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I'm 56 and in the middle of training for my first marathon. My hip flexors begin to bother me around mile 8 and from there on they get really sore. Without some help I'm not sure how far I can go with the pain and soreness I get while running. What is the best strength training I can do to help with this?
I think stretching is a big help, for me anyway. I've used a bungy rope thingy around my ankle and extended my leg away from my body sideways. I hope this makes sense. I had hip flexors and ITB issues as well. If IIRC, the ITB connects up around that area too even though the symptom for that is usually around the knee. Good luck.
Do not automatically assume that hip pain should be treated with stretching exercises. Take a look at short aritcle Hip Pain and Stretching Exercises, and Should you stretch it out. It could be that your hip flexor muscles are weak. However, if the pain is related to running, another possiblity is that the increased stress could be related to the manner in which you run. Take a look at How do you feel about your running form. If you have a relatively long stride length particularly if the long stride is a result of relatively too much hip extension, this could lead to increased hip pain. Both the Pose method, and Chi Running suggest that rather than push off that you consider lifting your heel off the ground, and this action results in less hip extension and a relatively shorter stride length. A slow motion video analysis could help determine if your stide length is too long.
how does a person strengthen hip flexors and the inside muscles of their legs
i do several exercises but still have trouble
1 exercise one leg bird drink? 15-20 reps per leg
1 exercise beligum squat 10-16 reps per leg
1 exercise stand on platform raise one leg and do a slight squat 12-18 reps per leg
I agree with Damien, and think you may be barking up the wrong tree by trying to gear up for increaed hip flexion, especially during an event that is all about motion economy.
I also want to add that, as a guy a little older than yourself, even after running the marathon distance many, many times, I still get the bulk of my soreness in the middle of each year's marathon training schedule. The shock of getting used to increased mileage is always worst soon after you start going beyond the "normal" mileage most people run, which is probably what you are used to running as well.
Case in point, after I finished my 18 miler this summer I had to pry myself out of my car in a parking lot on the way home, I was cramping so bad. Some young guy actually got out of his car to assist the stiff-legged geezer I appeared to be at that moment, cramping on both sides of my legs at once. I told him I just ran 18 miles and he drove away, lol. But that's not the best part. I just ran 24 yesterday without a hitch, and was back to taking stairs two at a time this morning. Point is, you get used to it, but you can expect the growing process to be painful, especially when it's your first time.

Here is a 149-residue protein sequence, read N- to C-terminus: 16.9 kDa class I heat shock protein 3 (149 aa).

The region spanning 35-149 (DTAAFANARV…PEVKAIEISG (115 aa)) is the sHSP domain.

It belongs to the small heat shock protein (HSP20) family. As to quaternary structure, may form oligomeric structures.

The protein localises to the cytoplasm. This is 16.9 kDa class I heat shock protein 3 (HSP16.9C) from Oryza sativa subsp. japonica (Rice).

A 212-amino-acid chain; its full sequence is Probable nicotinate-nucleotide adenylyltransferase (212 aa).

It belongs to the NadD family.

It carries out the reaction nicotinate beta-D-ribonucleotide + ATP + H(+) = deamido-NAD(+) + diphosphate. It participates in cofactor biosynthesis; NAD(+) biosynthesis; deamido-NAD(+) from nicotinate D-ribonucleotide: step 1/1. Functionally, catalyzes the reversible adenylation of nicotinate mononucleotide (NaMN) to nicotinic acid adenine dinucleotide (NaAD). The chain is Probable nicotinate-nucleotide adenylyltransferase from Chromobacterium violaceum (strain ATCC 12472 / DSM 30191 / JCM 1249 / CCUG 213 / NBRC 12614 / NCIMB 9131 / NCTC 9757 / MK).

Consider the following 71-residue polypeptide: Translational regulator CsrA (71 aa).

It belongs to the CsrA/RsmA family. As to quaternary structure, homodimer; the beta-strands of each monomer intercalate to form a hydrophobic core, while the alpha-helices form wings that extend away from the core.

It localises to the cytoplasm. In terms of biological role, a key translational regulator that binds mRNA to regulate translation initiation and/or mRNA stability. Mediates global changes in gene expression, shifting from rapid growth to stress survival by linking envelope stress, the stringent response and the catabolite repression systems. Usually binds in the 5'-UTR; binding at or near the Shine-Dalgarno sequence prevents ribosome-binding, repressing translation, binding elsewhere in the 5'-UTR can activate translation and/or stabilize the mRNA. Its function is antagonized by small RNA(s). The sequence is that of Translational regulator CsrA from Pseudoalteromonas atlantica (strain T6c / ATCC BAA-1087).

Heed the caution about stretching right now, at least as we generally understand the term "stretching." A couple of gentle leg swings before, during, and after your exercise session may help loosen you up a little, but anything beyond that poses great risks, despite the potential benefits. It's true that your hip flexors will tighten through a process we call "adaptive shortening," but they do that according to one of those beautiful adaptations of nature, to limit your stride and the potential damage that goes along with it. Focus on keeping your legs under you and increasing your turnover. The legs will begin to unwind as the muscle get used to the workload. Once again some gentle range of motion like a leg swing can shake off some of that rust, but you need not further stress the tissue that is already overworked. Marathon lore is replete with stories of compact shufflers bypassing the athletic striders anyway, enroute to an overall win. Forget speed form; it's about endurance, and that will come with practice and continued adaptation. There are no shortcuts.
I wish you the best (even though you are in my age-group lol), and I'm sure you will gradually strengthen, simply by continuing to train, just like I did. Patience is key.
If you do come to the conclusion that you are in need of either strengthening or increased blood/oxygen supply to the hip flexors, try Kung Fu stances. These stances each have a right and a left stance, except for Horse Stance. Try to hold a minute a piece for each one, with no rest in between. That's what I do.
Taming the Tiger stance will work on your hip flexors, as well as Bow and Arrow Stance. These act as isometrics, making blood vessels in lower extremeties more efficient.
|Ma Bu||Horse Stance|
Tai Chi Stance
|Hsu Bu||Empty Stance |
|Pan Bu||Coiling Stance |
|Du Li Bu||One Leg Stance|
|Fu Hu Bu||Taming Tiger Stance|
|Chi Sing Bu||Seven Star Stance|
|Pu Bu||Drop Stance|
|Xie Bu||Sitting Stance|
|Chi Lin Bu||Unicorn Stance|
|Yen Bu||Swallow Stance|
|Chi Bu||Chicken Stance|
2009 Indianapolis Marathon 3:59:14